By Alan Burke
---- — SALEM — The Salem Academy Charter School, following its 10-year anniversary, is about to launch an expansion.
“We have been planning it over a year,” says executive director Sean O’Neil. “And it’s in the design phase.”
While many charter schools have won support through academic prowess, the weak link has always been the state of their facilities. School officials often have needed to transform existing buildings, sometimes warehouses or office spaces, into schools. Salem Academy, which serves 372 students in grades six to 12, operates out of Shetland Park, but without some of what traditional public schools take for granted, including a gym and an auditorium.
The proposed expansion would provide precisely those spaces, along with some additional classrooms. The entire yet-to-be constructed, $2.5 million, 15,000-square-foot building would be devoted to athletics and the arts.
“We’ve been 10 years without a gymnasium,” O’Neil said. “Luckily, we’ve had a good relationship with the Boys and Girls Clubs.” Students have gone there to play basketball and have gym classes. “But that’s two blocks away, and the kids have to walk, which takes away from class time. ... We don’t have anything near the ‘Taj Mahal’ facilities the district schools have.”
On the other hand, Salem Academy does have high expectations academically, he said.
The new building opens up possibilities for new programs like volleyball and amenities like locker rooms. Additionally, comes a space for artwork and music. The gym, as proposed, can be transformed for assemblies or to mount theatrical performances on a stage that can be opened when needed.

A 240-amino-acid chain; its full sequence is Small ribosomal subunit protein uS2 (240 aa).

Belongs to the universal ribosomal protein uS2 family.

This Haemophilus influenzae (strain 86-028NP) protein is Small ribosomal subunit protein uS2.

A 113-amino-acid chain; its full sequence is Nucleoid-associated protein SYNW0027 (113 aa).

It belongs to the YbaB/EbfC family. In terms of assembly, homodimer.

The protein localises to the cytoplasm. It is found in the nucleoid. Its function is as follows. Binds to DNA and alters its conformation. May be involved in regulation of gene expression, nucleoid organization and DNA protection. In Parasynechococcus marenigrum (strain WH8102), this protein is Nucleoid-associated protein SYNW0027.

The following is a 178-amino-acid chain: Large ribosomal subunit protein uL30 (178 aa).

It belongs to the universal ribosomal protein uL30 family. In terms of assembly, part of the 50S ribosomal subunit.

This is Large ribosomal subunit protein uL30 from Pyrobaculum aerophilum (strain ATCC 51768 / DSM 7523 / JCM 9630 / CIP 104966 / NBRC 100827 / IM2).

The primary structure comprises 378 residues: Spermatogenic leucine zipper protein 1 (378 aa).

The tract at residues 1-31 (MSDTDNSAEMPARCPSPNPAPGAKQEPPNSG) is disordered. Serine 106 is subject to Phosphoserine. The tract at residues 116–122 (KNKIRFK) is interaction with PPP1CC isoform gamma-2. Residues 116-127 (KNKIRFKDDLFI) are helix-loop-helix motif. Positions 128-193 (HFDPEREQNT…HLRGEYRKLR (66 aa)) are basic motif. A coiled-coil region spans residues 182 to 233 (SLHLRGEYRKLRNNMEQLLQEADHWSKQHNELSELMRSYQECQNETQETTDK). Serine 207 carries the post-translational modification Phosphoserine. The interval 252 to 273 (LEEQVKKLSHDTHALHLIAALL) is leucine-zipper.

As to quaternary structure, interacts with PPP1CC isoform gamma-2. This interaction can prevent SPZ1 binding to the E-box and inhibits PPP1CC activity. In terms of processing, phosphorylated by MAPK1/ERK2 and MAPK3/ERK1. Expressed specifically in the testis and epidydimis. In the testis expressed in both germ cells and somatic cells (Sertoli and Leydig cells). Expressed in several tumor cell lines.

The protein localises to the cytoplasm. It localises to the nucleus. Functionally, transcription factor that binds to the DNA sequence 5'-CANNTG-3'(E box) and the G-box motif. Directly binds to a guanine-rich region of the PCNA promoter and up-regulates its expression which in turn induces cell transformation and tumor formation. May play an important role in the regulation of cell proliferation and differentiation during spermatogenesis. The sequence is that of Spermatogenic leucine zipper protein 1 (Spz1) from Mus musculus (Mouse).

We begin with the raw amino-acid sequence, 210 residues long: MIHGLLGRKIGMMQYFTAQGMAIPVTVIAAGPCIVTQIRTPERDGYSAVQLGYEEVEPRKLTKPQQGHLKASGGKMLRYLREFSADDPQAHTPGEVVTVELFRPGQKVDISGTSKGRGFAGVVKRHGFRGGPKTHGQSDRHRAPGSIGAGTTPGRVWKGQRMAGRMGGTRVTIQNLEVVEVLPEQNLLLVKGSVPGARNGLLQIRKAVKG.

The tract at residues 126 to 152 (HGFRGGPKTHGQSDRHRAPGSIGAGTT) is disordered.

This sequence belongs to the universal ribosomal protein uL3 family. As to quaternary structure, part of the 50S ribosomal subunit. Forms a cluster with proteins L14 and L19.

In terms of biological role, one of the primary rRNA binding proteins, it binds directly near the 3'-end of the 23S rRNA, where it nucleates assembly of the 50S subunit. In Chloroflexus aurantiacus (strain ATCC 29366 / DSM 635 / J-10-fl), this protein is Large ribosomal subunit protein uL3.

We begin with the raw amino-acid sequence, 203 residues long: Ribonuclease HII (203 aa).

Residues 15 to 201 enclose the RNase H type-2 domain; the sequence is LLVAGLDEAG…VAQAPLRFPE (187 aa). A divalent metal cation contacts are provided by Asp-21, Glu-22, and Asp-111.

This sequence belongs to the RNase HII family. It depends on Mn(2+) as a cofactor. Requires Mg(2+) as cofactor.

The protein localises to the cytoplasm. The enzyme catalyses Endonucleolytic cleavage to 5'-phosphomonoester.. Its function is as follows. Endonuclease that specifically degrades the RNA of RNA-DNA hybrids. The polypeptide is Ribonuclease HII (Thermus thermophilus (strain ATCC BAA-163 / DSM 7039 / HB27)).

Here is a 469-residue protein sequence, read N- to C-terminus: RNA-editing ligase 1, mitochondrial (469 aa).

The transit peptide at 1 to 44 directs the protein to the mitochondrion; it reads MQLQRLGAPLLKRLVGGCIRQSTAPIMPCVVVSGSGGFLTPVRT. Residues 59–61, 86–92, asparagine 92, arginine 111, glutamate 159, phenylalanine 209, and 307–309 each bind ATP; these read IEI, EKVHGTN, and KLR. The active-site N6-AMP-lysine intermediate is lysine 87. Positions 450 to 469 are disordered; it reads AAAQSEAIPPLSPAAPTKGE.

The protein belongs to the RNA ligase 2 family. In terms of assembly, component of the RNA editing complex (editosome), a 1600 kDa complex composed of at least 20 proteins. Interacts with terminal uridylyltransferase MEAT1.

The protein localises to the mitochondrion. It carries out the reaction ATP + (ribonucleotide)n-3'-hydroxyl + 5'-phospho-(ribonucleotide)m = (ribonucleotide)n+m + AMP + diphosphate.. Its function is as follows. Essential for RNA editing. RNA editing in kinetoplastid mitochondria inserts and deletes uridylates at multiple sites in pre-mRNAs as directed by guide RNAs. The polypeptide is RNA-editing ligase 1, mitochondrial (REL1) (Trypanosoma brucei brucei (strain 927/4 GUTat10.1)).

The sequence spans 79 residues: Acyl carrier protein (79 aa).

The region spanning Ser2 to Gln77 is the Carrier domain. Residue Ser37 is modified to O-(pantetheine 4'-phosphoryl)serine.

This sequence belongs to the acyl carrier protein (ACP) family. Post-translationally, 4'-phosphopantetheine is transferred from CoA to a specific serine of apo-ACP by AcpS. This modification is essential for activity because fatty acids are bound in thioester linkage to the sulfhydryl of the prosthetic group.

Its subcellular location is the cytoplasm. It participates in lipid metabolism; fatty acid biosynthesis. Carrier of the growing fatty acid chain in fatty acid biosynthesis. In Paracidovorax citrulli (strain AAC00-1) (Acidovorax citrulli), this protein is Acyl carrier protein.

The building is being designed at no charge by one of the school’s longtime supporters, Mark Meche of Winter Street Architects in Salem. While it won’t be contiguous with the current school, the building will be within easy walking distance down Pingree Street.
For Meche, whose two children attend Salem Academy, this is a labor of love. His work has been confined so far to outlining the concept, establishing where the various classrooms and the gym will be located.
“There is not much more that makes me prouder,” he says of his association with the school, which goes back to its founding.
The building itself will cost money, but school officials are counting on savings because they won’t own it. Rather, Salem Academy hopes to pay $250,000 per year for its use, while Shetland Park management finances the construction.
O’Neil praised Shetland owner Robert Lappin, “He is part of our success, and he wants to help us thrive.”
O’Neil hopes the school will break ground on the project at this time next year. He’s currently working on raising the money — including up to $400,000, a one-time cost, for installing a gym floor, scoreboards and bleachers, among other expenses. He doesn’t expect to see sizable contributions coming from individual donors. Students at Salem Academy reflect the same demographic that exists in Salem’s traditional public schools, he pointed out. In other words, the children do not generally come from wealthy families.
“We have good relationships with a number of foundations,” O’Neil said. “We’ll go to them first. ... I’m confident.”
Salem Academy Charter School is an independent public school authorized by the state Department of Education.
Alan Burke can be reached at email@example.com.